GnuCash doesn't integrate cleanly with banks in the US. It's possible to import data, but the process is very clunky and error-prone. Apparently you can make bank transactions right from GnuCash if you live in Europe.

Another very important limitation of GnuCash to be aware of: only one user at a time. Period. If this is important to you, don't use GnuCash.

To really use GnuCash effectively, you probably have to be an actual accountant. I studied dual-entry accounting a bit while using GnuCash. Dual-entry accounting in GnuCash is a pain in the butt. Accurately recording certain types of transactions (like stock buys/sells) requires fiddling with complicated split transactions. I agree with Mariette: hire a pro.

  • I don't have a problem integrating GNUCash with my credit card, and really, I'd rather not issue cash transfers from my desktop. – jldugger Aug 9 '11 at 22:11
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    "debit" and "credit" are general dual-entry accounting terms indicating which direction money is flowing relative to an account. – Adam Monsen Aug 10 '11 at 15:36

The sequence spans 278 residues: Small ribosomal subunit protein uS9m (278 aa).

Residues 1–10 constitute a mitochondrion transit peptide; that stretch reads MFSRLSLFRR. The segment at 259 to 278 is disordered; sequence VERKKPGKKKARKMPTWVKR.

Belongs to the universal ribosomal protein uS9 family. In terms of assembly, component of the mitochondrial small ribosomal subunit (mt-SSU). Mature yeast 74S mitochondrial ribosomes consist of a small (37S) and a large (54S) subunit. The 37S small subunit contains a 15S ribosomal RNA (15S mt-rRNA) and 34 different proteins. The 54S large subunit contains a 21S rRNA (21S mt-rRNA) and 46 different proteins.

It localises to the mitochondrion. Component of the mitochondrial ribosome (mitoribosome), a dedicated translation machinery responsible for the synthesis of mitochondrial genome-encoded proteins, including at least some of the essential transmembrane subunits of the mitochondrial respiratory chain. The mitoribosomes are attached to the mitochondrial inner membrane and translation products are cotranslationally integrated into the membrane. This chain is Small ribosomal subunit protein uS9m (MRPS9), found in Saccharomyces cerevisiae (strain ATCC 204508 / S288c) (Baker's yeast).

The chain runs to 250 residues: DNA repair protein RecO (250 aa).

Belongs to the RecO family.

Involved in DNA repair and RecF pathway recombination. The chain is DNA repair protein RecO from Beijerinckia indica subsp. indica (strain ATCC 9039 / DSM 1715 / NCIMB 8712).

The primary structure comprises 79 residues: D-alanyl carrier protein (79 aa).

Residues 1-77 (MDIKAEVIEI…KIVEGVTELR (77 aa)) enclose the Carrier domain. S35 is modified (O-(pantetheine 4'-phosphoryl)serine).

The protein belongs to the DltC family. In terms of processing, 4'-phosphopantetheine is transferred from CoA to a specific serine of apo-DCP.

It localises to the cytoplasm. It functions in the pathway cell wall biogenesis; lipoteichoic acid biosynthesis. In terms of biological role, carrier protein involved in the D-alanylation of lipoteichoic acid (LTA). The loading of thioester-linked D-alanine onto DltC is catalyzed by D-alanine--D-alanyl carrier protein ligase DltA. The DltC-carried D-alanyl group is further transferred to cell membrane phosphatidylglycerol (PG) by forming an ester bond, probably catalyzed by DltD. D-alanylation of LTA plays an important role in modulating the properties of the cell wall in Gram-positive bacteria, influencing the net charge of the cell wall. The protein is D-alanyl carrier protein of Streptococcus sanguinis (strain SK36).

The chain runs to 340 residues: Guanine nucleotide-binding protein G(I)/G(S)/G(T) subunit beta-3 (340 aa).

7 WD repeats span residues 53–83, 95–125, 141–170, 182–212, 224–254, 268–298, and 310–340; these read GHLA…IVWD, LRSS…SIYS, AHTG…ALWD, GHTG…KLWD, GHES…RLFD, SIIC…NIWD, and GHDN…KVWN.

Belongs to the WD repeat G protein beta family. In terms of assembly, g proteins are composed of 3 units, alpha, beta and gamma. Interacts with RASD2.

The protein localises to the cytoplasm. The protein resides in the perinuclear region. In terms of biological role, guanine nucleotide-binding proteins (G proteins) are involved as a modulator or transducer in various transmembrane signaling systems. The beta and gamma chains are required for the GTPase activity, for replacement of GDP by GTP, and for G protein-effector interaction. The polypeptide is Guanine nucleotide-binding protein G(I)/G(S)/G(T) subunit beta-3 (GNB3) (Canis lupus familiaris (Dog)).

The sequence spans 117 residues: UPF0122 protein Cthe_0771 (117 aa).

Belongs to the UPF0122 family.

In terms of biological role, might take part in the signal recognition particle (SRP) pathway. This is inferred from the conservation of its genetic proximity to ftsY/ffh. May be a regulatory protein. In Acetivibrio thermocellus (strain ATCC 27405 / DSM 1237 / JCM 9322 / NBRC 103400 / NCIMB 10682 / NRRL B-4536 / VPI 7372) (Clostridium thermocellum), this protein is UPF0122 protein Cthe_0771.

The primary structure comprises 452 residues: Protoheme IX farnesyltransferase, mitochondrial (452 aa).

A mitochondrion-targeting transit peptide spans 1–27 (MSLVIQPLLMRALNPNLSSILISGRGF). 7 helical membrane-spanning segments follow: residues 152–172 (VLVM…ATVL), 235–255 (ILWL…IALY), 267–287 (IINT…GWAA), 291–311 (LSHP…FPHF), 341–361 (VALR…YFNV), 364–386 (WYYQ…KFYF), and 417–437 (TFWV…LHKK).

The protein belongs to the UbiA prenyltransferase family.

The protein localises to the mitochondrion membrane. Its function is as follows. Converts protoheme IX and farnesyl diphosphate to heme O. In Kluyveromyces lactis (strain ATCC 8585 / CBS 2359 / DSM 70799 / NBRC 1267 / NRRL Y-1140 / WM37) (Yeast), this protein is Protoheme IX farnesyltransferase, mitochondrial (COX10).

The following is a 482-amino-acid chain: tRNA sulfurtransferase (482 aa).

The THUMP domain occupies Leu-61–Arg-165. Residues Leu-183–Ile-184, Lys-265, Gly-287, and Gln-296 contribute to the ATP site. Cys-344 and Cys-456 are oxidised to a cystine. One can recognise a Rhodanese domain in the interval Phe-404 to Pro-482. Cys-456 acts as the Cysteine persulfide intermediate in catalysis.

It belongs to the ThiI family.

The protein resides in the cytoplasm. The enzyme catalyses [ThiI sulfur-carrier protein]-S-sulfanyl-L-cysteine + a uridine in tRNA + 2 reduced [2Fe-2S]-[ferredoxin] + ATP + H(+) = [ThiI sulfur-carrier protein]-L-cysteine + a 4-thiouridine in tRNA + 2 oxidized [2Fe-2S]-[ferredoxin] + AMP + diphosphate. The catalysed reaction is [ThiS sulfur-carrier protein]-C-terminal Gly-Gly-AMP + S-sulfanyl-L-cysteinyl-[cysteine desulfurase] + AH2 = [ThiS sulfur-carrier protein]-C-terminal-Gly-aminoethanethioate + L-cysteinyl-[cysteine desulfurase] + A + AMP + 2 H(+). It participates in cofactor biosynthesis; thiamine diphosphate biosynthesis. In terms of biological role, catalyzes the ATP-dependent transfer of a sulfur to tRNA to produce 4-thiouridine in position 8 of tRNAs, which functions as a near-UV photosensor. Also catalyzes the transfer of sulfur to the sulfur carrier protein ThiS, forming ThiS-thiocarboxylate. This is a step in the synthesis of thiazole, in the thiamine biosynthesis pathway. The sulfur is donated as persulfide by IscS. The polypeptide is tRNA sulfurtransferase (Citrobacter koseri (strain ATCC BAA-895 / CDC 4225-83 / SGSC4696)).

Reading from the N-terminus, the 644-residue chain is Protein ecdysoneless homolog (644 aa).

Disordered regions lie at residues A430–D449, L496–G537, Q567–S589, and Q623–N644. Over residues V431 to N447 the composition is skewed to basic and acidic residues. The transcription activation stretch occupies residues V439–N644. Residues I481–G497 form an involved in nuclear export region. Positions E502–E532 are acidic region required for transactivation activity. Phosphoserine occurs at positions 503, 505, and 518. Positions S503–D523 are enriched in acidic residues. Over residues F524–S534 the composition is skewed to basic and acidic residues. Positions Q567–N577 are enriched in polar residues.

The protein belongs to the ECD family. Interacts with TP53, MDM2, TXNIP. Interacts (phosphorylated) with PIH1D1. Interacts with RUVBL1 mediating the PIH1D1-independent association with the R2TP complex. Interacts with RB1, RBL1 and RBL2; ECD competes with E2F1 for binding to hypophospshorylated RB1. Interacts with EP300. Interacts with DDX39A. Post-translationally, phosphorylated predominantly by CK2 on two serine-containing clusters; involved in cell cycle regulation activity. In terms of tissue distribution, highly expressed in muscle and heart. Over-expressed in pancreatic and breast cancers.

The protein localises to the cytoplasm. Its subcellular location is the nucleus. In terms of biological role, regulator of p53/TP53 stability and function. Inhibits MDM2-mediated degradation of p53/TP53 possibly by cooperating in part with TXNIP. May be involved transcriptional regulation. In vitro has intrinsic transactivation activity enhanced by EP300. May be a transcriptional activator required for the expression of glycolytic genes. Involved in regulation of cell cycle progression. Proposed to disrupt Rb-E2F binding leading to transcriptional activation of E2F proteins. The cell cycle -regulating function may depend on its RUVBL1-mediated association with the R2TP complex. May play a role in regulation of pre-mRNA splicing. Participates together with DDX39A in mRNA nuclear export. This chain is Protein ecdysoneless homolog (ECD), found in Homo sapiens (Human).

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You will need to set up accounts in your chart of accounts for each of the partners. These are equity accounts where you can track your contributions, share of the profits and losses, and distributions. You're going to have to go back into the beginning years to get this right.

I'm not sure what you mean by a "Built-in function". All the accounting software I'm familiar with requires data entry of some kind. You need to post your contributions and distributions to the correct accounts, and close properly at year end.

You were indeed legally considered a partnership as soon as you started a for-profit business venture together. It's a bug in the legal system that a written partnership agreement is not necessarily required - you can form a partnership unknowingly. (BTW, a partnership actually is pretty far off from a sole proprietorship, legally and taxwise - the change from one person to two is major. It's the change from two to three or four or more that's incremental ;)

I know you said you didn't want to consult a professional, but I have to say that I think it's worth the money to get your books set up by someone who has experience and can show you how to do it. And get a separate bank account for the partnership, if you haven't done so already. And check with your state to see if there are any requirements regarding partnerships.

Hope this helps,

Mariette

IRS Circular 230 Notice: Please note that any tax advice contained in this communication is not intended to be used, and cannot be used, by anyone to avoid penalties that may be imposed under federal tax law.